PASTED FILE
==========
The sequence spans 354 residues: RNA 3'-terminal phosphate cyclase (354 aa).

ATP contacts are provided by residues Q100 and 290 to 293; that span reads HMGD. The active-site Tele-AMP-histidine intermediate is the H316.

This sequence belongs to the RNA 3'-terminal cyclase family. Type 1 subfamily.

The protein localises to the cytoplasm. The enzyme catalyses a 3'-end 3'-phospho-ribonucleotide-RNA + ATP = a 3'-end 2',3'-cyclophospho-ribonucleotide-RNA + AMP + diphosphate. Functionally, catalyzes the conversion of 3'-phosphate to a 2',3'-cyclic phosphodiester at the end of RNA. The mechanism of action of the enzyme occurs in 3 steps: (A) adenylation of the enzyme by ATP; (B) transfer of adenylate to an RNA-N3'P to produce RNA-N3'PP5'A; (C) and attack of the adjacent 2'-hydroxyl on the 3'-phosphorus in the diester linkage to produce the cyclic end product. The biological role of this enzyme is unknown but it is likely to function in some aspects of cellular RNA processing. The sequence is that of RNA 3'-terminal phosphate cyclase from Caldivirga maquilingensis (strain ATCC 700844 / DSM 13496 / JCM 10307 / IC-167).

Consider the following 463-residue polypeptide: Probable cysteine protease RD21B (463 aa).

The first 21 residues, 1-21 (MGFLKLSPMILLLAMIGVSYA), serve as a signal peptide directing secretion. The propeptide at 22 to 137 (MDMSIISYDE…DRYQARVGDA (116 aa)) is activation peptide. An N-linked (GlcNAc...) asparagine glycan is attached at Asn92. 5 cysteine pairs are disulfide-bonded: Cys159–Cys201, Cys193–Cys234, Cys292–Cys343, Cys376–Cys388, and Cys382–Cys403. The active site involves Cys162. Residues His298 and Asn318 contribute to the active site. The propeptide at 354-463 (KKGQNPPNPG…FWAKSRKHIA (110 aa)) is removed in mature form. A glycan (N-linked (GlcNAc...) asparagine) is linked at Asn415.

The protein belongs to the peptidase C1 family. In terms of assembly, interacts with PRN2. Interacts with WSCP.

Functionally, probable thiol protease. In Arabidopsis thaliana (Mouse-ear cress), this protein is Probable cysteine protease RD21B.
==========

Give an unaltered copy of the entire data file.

The sequence spans 354 residues: RNA 3'-terminal phosphate cyclase (354 aa).

ATP contacts are provided by residues Q100 and 290 to 293; that span reads HMGD. The active-site Tele-AMP-histidine intermediate is the H316.

This sequence belongs to the RNA 3'-terminal cyclase family. Type 1 subfamily.

The protein localises to the cytoplasm. The enzyme catalyses a 3'-end 3'-phospho-ribonucleotide-RNA + ATP = a 3'-end 2',3'-cyclophospho-ribonucleotide-RNA + AMP + diphosphate. Functionally, catalyzes the conversion of 3'-phosphate to a 2',3'-cyclic phosphodiester at the end of RNA. The mechanism of action of the enzyme occurs in 3 steps: (A) adenylation of the enzyme by ATP; (B) transfer of adenylate to an RNA-N3'P to produce RNA-N3'PP5'A; (C) and attack of the adjacent 2'-hydroxyl on the 3'-phosphorus in the diester linkage to produce the cyclic end product. The biological role of this enzyme is unknown but it is likely to function in some aspects of cellular RNA processing. The sequence is that of RNA 3'-terminal phosphate cyclase from Caldivirga maquilingensis (strain ATCC 700844 / DSM 13496 / JCM 10307 / IC-167).

Consider the following 463-residue polypeptide: Probable cysteine protease RD21B (463 aa).

The first 21 residues, 1-21 (MGFLKLSPMILLLAMIGVSYA), serve as a signal peptide directing secretion. The propeptide at 22 to 137 (MDMSIISYDE…DRYQARVGDA (116 aa)) is activation peptide. An N-linked (GlcNAc...) asparagine glycan is attached at Asn92. 5 cysteine pairs are disulfide-bonded: Cys159–Cys201, Cys193–Cys234, Cys292–Cys343, Cys376–Cys388, and Cys382–Cys403. The active site involves Cys162. Residues His298 and Asn318 contribute to the active site. The propeptide at 354-463 (KKGQNPPNPG…FWAKSRKHIA (110 aa)) is removed in mature form. A glycan (N-linked (GlcNAc...) asparagine) is linked at Asn415.

The protein belongs to the peptidase C1 family. In terms of assembly, interacts with PRN2. Interacts with WSCP.

Functionally, probable thiol protease. In Arabidopsis thaliana (Mouse-ear cress), this protein is Probable cysteine protease RD21B.